If asylum applications are lodged by persons in detention, applicants shall immediately be given an opportunity to contact a lawyer of their choice, unless they have already secured legal counsel.
The Constitutional Court ruled in May 2018 that barriers to a lawyer’s access to the Eichstätt facility were not in line with the constitution. In this case, the management of the facility had advised the lawyer that the next available opportunity to contact her client was on the day of the removal. Moreover, in many detention facilities no contact information of available lawyers is provided by the detention administration or social services.
In general, persons in detention pending removal have the right to contact legal representatives, family members, the competent consular representation and relevant aid and support organisations.
However, an applicant usually has to cover the costs for legal representation for the purpose of judicial review of detention and representation in the asylum procedure. There is a possibility to apply for legal aid in the context of judicial review of detention, but this is rarely granted since legal aid is dependent on how the court rates the chances of success. In October 2022, a coalition of over 50 NGOs, including PRO ASYL, Amnesty International, welfare associations and lawyer associations, published a position paper to demand free legal representation of all persons subject to detention, pointing to the frequent errors in detention orders as well as the high number of detention cases fond to be unlawful by courts. The legal changes adopted in late 2022 did not address this, issue however.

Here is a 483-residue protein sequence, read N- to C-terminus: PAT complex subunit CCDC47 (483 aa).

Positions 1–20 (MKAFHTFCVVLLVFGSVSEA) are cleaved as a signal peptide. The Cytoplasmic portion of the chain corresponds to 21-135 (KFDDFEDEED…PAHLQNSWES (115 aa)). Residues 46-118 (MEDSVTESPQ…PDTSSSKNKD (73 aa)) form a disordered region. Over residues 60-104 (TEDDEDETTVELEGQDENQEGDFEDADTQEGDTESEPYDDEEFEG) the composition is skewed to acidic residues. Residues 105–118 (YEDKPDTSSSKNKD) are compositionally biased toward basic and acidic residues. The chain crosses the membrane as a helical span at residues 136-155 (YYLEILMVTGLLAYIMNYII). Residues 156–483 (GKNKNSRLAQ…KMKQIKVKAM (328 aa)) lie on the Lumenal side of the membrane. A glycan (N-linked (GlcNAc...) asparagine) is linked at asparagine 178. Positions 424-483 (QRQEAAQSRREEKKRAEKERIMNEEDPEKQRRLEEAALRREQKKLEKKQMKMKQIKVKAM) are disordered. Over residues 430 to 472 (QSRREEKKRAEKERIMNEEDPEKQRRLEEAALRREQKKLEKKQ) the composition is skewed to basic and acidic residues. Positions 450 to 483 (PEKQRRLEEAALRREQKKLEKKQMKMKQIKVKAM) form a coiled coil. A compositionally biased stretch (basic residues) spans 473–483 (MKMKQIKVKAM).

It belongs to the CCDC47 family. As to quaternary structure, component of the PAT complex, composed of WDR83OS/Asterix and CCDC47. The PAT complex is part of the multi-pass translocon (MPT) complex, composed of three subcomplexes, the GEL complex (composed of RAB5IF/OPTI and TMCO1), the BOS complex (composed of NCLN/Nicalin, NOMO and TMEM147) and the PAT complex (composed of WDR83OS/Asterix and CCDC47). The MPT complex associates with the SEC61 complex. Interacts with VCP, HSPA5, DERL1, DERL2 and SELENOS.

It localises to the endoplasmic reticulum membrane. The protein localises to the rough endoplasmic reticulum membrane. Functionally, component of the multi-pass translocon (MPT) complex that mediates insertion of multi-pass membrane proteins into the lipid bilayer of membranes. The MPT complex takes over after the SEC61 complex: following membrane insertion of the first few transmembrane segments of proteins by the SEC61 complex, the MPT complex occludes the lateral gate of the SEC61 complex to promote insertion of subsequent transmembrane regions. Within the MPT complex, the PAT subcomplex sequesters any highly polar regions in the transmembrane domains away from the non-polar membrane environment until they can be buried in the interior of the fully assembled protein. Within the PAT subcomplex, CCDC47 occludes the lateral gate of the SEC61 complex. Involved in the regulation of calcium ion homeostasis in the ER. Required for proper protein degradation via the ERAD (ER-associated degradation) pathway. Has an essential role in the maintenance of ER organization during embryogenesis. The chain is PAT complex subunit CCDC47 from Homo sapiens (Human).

Section 14(3) Asylum Act.
 Federal Constitutional Court, Decision 2 BvQ 45/18, 22 May 2018.
 Section 62a II of the Residence Act.
 Flüchtlingsrat Brandenburg, Gesetzeslücke endlich schließen: Menschen in Abschiebehaft brauchen einen Pflichtanwalt!, 12 October 2022, avaialble in German at http://bit.ly/3RdsRjw.